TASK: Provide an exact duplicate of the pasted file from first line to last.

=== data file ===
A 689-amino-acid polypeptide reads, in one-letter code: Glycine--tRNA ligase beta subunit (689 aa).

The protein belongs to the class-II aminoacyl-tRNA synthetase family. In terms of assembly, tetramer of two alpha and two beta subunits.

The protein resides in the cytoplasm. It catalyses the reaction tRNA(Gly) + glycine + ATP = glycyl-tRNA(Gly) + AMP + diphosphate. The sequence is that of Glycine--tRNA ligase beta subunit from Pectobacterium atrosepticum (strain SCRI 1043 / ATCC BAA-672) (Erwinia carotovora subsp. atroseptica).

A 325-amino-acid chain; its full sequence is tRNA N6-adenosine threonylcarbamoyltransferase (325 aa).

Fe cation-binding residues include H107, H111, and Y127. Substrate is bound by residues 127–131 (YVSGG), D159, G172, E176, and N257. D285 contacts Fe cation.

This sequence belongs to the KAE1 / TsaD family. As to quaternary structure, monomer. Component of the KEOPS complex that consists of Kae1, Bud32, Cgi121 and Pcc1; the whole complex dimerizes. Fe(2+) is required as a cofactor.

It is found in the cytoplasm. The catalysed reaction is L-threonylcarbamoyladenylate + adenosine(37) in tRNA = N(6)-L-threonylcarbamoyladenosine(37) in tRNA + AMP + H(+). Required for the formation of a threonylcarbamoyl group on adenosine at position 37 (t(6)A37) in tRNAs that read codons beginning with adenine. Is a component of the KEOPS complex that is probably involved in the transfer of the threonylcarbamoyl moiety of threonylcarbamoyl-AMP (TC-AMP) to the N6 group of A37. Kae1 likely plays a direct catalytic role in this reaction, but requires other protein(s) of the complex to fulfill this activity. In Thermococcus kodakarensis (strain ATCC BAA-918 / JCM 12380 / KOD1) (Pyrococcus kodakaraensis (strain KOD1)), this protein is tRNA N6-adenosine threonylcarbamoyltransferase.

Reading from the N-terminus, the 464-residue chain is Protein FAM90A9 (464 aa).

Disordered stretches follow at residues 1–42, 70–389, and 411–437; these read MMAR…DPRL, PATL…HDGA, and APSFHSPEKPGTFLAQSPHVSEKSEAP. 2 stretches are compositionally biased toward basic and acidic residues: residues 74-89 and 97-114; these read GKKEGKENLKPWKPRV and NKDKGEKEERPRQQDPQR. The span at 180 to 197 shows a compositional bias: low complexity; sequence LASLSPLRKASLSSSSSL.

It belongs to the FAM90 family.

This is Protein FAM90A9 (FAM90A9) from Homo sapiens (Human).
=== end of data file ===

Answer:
A 689-amino-acid polypeptide reads, in one-letter code: Glycine--tRNA ligase beta subunit (689 aa).

The protein belongs to the class-II aminoacyl-tRNA synthetase family. In terms of assembly, tetramer of two alpha and two beta subunits.

The protein resides in the cytoplasm. It catalyses the reaction tRNA(Gly) + glycine + ATP = glycyl-tRNA(Gly) + AMP + diphosphate. The sequence is that of Glycine--tRNA ligase beta subunit from Pectobacterium atrosepticum (strain SCRI 1043 / ATCC BAA-672) (Erwinia carotovora subsp. atroseptica).

A 325-amino-acid chain; its full sequence is tRNA N6-adenosine threonylcarbamoyltransferase (325 aa).

Fe cation-binding residues include H107, H111, and Y127. Substrate is bound by residues 127–131 (YVSGG), D159, G172, E176, and N257. D285 contacts Fe cation.

This sequence belongs to the KAE1 / TsaD family. As to quaternary structure, monomer. Component of the KEOPS complex that consists of Kae1, Bud32, Cgi121 and Pcc1; the whole complex dimerizes. Fe(2+) is required as a cofactor.

It is found in the cytoplasm. The catalysed reaction is L-threonylcarbamoyladenylate + adenosine(37) in tRNA = N(6)-L-threonylcarbamoyladenosine(37) in tRNA + AMP + H(+). Required for the formation of a threonylcarbamoyl group on adenosine at position 37 (t(6)A37) in tRNAs that read codons beginning with adenine. Is a component of the KEOPS complex that is probably involved in the transfer of the threonylcarbamoyl moiety of threonylcarbamoyl-AMP (TC-AMP) to the N6 group of A37. Kae1 likely plays a direct catalytic role in this reaction, but requires other protein(s) of the complex to fulfill this activity. In Thermococcus kodakarensis (strain ATCC BAA-918 / JCM 12380 / KOD1) (Pyrococcus kodakaraensis (strain KOD1)), this protein is tRNA N6-adenosine threonylcarbamoyltransferase.

Reading from the N-terminus, the 464-residue chain is Protein FAM90A9 (464 aa).

Disordered stretches follow at residues 1–42, 70–389, and 411–437; these read MMAR…DPRL, PATL…HDGA, and APSFHSPEKPGTFLAQSPHVSEKSEAP. 2 stretches are compositionally biased toward basic and acidic residues: residues 74-89 and 97-114; these read GKKEGKENLKPWKPRV and NKDKGEKEERPRQQDPQR. The span at 180 to 197 shows a compositional bias: low complexity; sequence LASLSPLRKASLSSSSSL.

It belongs to the FAM90 family.

This is Protein FAM90A9 (FAM90A9) from Homo sapiens (Human).